Rentenmark

Rentenmark

A temporary currency in Germany in the 1920s. It was introduced in 1923 as part of a successful effort to end the hyperinflation suffered by the papiermark. While it was not pegged to gold as the goldmark was, it was backed by mortgages on real estate and industrial infrastructure. For this reason, the rentenmark effectively served as a bond that was used as currency. The last rentenmarks matured in 1948 but in 1924 the Reichmark became legal tender and was used for most purposes.
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1923 - The Rentenmark is adopted as the official currency of Germany in order to counter hyperinflation.
They turn to the German hyperinflation in the 1920s for support of their argument, holding that the government ended runaway inflation by implementing "an active fiscal policy." In particular, TZ argue that it was the backing of the rentenmark by real estate revenues that ended the hyperinflation.
The RKA was the successor to the German Rentenbank that had been created to underwrite the interim currency, the Rentenmark, after the hyperinflation.
(23) For instance, the German rentenmark was instantly pegged to gold in 1923, with no convertibility provision and almost no gold reserves, simply based on a full commitment to control the German money supply.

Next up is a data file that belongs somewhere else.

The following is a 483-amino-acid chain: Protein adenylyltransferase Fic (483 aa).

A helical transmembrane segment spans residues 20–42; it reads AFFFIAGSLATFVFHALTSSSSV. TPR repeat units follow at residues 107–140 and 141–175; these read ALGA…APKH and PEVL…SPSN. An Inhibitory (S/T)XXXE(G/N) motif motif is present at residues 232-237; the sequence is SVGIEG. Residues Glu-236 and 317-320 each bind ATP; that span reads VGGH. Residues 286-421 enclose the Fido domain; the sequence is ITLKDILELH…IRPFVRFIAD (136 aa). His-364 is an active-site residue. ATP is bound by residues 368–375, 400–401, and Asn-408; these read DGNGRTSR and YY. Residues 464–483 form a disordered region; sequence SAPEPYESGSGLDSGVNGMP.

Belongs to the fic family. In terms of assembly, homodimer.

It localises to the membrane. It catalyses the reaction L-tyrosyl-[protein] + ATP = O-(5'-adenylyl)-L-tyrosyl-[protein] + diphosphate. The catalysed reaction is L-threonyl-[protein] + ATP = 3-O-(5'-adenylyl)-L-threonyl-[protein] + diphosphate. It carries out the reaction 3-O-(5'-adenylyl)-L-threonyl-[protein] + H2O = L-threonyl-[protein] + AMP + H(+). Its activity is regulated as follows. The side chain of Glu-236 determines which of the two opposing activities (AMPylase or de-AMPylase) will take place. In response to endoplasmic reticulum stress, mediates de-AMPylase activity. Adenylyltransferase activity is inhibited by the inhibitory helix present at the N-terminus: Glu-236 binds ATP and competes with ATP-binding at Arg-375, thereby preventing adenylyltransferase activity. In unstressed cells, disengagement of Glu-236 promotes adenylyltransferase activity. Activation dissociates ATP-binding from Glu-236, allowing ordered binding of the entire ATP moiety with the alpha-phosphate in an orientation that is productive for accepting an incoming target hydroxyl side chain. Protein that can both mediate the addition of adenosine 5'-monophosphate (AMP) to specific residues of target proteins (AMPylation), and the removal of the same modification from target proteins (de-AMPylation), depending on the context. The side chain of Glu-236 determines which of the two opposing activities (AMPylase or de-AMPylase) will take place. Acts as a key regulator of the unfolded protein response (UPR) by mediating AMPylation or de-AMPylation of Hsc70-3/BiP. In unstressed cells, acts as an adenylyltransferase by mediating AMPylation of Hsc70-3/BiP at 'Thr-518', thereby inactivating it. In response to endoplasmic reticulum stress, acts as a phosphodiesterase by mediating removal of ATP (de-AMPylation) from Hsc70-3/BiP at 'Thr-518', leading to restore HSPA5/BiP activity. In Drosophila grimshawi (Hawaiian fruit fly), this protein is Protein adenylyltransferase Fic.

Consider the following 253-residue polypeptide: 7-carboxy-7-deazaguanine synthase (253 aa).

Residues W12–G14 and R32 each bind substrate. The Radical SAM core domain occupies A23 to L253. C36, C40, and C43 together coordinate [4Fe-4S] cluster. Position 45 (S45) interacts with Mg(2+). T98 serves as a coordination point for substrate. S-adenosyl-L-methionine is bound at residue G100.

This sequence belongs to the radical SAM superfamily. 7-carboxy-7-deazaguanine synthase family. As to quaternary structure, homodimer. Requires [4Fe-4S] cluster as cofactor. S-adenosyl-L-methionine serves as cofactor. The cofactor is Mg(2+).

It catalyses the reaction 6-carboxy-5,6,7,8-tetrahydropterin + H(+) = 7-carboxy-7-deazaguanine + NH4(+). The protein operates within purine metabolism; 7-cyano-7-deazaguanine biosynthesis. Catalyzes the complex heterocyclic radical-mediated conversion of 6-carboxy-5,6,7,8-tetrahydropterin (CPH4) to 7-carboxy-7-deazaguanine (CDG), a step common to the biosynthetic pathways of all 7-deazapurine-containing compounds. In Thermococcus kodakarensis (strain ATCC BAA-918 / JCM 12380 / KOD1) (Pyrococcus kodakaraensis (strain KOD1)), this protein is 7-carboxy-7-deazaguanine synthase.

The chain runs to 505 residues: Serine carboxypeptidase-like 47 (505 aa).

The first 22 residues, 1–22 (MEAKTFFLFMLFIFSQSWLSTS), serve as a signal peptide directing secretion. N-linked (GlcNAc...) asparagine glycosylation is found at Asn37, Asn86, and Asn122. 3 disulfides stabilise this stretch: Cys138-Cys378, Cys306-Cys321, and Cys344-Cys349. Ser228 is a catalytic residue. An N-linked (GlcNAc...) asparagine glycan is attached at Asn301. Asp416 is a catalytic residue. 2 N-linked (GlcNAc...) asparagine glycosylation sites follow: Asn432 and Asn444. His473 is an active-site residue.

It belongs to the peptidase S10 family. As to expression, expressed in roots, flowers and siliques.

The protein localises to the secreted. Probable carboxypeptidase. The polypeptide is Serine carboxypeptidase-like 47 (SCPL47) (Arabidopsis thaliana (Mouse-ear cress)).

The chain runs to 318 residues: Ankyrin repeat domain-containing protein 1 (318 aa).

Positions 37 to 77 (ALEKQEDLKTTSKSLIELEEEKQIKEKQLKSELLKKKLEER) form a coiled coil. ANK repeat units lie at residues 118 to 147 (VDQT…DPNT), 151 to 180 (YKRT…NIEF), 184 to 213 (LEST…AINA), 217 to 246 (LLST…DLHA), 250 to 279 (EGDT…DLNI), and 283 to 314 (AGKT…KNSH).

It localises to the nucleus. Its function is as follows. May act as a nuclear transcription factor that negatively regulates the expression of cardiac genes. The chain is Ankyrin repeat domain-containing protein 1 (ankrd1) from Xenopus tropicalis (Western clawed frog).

This led to Germany introducing a new currency, the Rentenmark. (169) The Rentenmark had the exchange rate of 1,000,000,000,000 old German marks to 1 Rentenmark.
Note that these sums cannot be compared with those in footnote 6 because, following the hyperinflation of the early 1920s, a new currency, the Rentenmark (RM, later Goldmark) was introduced in 1923.
The bank came into existence on 15 November 1923 as the Rentenbank, but with a rentenmark deposit convertible to gold at the prewar value.
Successful monetary stabilization required more than simply pegging the mark's external value by sale of foreign exchange (which had been tried before) and the introduction of the rentenmark in November 1923.
The conversion rate from the old to the new money was one trillion paper marks for one Rentenmark. Not only currency but all loans and paper obligations seemed worthless with the stroke of a pen.